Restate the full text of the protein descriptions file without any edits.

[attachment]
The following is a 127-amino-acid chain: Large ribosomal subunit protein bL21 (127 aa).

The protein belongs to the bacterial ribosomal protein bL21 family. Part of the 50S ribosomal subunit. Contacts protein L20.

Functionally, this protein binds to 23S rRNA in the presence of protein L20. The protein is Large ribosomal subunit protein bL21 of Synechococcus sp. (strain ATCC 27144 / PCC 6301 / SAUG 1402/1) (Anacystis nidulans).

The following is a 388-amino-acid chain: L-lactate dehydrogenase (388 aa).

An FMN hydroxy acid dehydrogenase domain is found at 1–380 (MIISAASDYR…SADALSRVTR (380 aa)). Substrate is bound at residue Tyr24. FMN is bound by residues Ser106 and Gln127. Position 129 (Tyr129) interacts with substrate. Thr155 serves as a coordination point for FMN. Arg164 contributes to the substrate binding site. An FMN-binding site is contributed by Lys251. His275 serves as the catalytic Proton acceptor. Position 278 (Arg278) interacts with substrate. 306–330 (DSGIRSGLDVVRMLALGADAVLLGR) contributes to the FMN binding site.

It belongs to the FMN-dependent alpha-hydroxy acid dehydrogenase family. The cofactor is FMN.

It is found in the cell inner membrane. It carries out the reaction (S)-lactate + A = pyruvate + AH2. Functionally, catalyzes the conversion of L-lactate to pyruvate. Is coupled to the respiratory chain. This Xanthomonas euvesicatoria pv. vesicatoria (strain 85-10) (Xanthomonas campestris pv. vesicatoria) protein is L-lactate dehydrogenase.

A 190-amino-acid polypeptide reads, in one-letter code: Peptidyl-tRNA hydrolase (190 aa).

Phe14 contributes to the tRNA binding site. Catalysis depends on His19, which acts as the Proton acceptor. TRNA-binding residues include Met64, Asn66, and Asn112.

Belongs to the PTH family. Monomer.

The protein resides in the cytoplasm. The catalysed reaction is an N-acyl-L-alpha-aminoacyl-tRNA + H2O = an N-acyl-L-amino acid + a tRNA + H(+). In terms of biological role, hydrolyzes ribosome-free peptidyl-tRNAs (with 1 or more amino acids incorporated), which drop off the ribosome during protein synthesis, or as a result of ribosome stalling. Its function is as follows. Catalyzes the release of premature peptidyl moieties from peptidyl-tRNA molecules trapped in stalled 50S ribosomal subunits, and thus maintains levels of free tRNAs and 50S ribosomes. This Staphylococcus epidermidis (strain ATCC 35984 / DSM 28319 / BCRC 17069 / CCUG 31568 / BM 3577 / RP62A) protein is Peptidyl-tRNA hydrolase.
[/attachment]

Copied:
The following is a 127-amino-acid chain: Large ribosomal subunit protein bL21 (127 aa).

The protein belongs to the bacterial ribosomal protein bL21 family. Part of the 50S ribosomal subunit. Contacts protein L20.

Functionally, this protein binds to 23S rRNA in the presence of protein L20. The protein is Large ribosomal subunit protein bL21 of Synechococcus sp. (strain ATCC 27144 / PCC 6301 / SAUG 1402/1) (Anacystis nidulans).

The following is a 388-amino-acid chain: L-lactate dehydrogenase (388 aa).

An FMN hydroxy acid dehydrogenase domain is found at 1–380 (MIISAASDYR…SADALSRVTR (380 aa)). Substrate is bound at residue Tyr24. FMN is bound by residues Ser106 and Gln127. Position 129 (Tyr129) interacts with substrate. Thr155 serves as a coordination point for FMN. Arg164 contributes to the substrate binding site. An FMN-binding site is contributed by Lys251. His275 serves as the catalytic Proton acceptor. Position 278 (Arg278) interacts with substrate. 306–330 (DSGIRSGLDVVRMLALGADAVLLGR) contributes to the FMN binding site.

It belongs to the FMN-dependent alpha-hydroxy acid dehydrogenase family. The cofactor is FMN.

It is found in the cell inner membrane. It carries out the reaction (S)-lactate + A = pyruvate + AH2. Functionally, catalyzes the conversion of L-lactate to pyruvate. Is coupled to the respiratory chain. This Xanthomonas euvesicatoria pv. vesicatoria (strain 85-10) (Xanthomonas campestris pv. vesicatoria) protein is L-lactate dehydrogenase.

A 190-amino-acid polypeptide reads, in one-letter code: Peptidyl-tRNA hydrolase (190 aa).

Phe14 contributes to the tRNA binding site. Catalysis depends on His19, which acts as the Proton acceptor. TRNA-binding residues include Met64, Asn66, and Asn112.

Belongs to the PTH family. Monomer.

The protein resides in the cytoplasm. The catalysed reaction is an N-acyl-L-alpha-aminoacyl-tRNA + H2O = an N-acyl-L-amino acid + a tRNA + H(+). In terms of biological role, hydrolyzes ribosome-free peptidyl-tRNAs (with 1 or more amino acids incorporated), which drop off the ribosome during protein synthesis, or as a result of ribosome stalling. Its function is as follows. Catalyzes the release of premature peptidyl moieties from peptidyl-tRNA molecules trapped in stalled 50S ribosomal subunits, and thus maintains levels of free tRNAs and 50S ribosomes. This Staphylococcus epidermidis (strain ATCC 35984 / DSM 28319 / BCRC 17069 / CCUG 31568 / BM 3577 / RP62A) protein is Peptidyl-tRNA hydrolase.